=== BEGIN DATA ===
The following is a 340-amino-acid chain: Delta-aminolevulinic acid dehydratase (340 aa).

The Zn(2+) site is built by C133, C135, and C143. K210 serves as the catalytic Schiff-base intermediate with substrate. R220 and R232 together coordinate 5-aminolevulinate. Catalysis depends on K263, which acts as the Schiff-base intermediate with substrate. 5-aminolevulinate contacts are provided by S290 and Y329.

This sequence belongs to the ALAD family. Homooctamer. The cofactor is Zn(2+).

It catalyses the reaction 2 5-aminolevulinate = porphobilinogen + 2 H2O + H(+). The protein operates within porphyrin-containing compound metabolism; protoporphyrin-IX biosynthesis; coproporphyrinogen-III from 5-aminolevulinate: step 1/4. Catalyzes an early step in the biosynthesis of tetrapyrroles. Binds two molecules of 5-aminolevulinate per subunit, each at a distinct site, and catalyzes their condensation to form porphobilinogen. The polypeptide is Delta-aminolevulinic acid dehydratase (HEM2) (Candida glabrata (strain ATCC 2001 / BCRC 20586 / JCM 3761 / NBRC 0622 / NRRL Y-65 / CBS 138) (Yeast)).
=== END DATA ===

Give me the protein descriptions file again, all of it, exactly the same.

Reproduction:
The following is a 340-amino-acid chain: Delta-aminolevulinic acid dehydratase (340 aa).

The Zn(2+) site is built by C133, C135, and C143. K210 serves as the catalytic Schiff-base intermediate with substrate. R220 and R232 together coordinate 5-aminolevulinate. Catalysis depends on K263, which acts as the Schiff-base intermediate with substrate. 5-aminolevulinate contacts are provided by S290 and Y329.

This sequence belongs to the ALAD family. Homooctamer. The cofactor is Zn(2+).

It catalyses the reaction 2 5-aminolevulinate = porphobilinogen + 2 H2O + H(+). The protein operates within porphyrin-containing compound metabolism; protoporphyrin-IX biosynthesis; coproporphyrinogen-III from 5-aminolevulinate: step 1/4. Catalyzes an early step in the biosynthesis of tetrapyrroles. Binds two molecules of 5-aminolevulinate per subunit, each at a distinct site, and catalyzes their condensation to form porphobilinogen. The polypeptide is Delta-aminolevulinic acid dehydratase (HEM2) (Candida glabrata (strain ATCC 2001 / BCRC 20586 / JCM 3761 / NBRC 0622 / NRRL Y-65 / CBS 138) (Yeast)).